British minister's link to friend was security risk: inquiry
Britain's former defence minister Liam Fox caused a security risk by disclosing his diary of foreign trips to his close friend, an official report criticising his actions said Tuesday.
The report by civil service chief Gus O'Donnell also recommended tightening the rules for ministers following the case of Fox and Adam Werritty, who posed as the minister's official advisor in meetings with overseas officials.
Fox, 50, who played a key role in Britain's military campaigns in Libya and Afghanistan, resigned on Friday after it emerged that 34-year-old Werritty's trips were funded by financial backers linked to Israel.
"The Ministerial Code sets out very clearly the standards of behaviour required from ministers. Dr Fox did not live up to these standards which he has since acknowledged," O'Donnell said in his report.
It said there was also a "inappropriate blurring of lines between official and personal relationships."
The report was commissioned last week by Prime Minister David Cameron as pressure grew on Fox for his links with Werritty, who was the best man at the minister's wedding.
It criticised Fox for sharing with Werritty the advance details of his trips abroad. The pair went on 18 foreign trips together after Fox took office in May 2010.
"The disclosure outside MOD (Ministry of Defence) of diary details about future visits overseas posed a degree of security risk not only to Dr Fox, but also to the accompanying official party," it said.
The report also revealed that Werritty attended a meeting between the minister and Matthew Gould, the incoming British ambassador to Israel, in September 2010, where they discussed "international defence and security matters".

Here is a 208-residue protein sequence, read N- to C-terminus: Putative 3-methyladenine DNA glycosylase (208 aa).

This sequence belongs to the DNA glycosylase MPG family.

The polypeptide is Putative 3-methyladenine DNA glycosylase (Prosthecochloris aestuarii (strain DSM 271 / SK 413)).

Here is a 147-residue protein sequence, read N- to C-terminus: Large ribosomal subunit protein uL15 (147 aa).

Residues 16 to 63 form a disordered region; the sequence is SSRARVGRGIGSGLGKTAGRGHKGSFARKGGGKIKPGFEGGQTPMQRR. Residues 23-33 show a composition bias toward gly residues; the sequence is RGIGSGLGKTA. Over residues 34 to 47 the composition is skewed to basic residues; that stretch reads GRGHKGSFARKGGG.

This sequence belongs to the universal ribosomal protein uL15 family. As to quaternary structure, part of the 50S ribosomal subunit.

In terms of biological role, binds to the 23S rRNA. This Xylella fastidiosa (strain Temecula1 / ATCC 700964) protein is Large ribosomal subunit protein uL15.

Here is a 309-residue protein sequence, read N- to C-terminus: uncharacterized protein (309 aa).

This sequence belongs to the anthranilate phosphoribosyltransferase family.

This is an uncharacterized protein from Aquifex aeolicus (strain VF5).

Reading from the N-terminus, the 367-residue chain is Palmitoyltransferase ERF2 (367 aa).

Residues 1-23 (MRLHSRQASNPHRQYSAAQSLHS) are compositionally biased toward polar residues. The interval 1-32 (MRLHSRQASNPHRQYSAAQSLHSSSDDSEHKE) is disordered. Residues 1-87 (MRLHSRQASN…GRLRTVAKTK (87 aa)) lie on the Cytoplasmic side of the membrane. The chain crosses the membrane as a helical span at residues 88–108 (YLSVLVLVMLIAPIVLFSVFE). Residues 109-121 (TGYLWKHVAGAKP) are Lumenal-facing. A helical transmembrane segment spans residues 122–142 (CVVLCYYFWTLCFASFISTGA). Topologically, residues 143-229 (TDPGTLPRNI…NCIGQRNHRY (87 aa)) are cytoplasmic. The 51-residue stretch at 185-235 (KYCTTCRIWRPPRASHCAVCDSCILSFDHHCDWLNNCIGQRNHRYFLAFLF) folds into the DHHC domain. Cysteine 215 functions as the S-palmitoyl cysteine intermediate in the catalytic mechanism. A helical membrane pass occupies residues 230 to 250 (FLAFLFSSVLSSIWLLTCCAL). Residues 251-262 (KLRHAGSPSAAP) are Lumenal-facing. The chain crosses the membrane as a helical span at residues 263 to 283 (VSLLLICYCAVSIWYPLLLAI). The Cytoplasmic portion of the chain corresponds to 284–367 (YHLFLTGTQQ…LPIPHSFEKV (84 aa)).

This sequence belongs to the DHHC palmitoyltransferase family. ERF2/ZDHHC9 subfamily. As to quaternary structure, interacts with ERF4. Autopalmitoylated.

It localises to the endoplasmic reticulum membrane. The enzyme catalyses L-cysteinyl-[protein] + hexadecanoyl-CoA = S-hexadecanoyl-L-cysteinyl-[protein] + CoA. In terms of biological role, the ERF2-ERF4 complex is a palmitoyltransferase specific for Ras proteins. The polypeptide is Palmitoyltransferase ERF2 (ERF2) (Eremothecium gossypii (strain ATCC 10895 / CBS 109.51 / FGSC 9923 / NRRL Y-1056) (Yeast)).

"As a private citizen, however, with no official locus, it was not appropriate for Mr Werritty to have attended this meeting," it said.
Meanwhile Werritty's use of business cards falsely portraying himself as an advisor to Fox "risked creating the impression that Mr Werritty spoke on behalf of the UK Government or was officially associated with Dr Fox."
Civil servants warned Fox of the risks of his association with Werritty but he ignored them, O'Donnell added.
Fox said in a statement on Tuesday that he welcomed the fact that the report cleared him of having made any financial gain or having breached national security.
But he accepted that it was a "mistake" to blur distinctions between government and private roles.
Cameron's spokesman said he accepted O'Donnell's recommendations.
Conservative party lawmaker Fox stepped down amid reports that financial backers linked to Israel and a private security firm had funded Werritty's first-class travel and hotel stays during his time with the minister.
Fox admitted that Werritty had also visited him 22 times at the Ministry of Defence in London, in addition to the foreign trips.
The Times newspaper reported meanwhile that Israeli officials shared sensitive intelligence with Werritty because they believed he was a government adviser.
There was no immediate reaction from Israeli authorities.
© 2011 AFP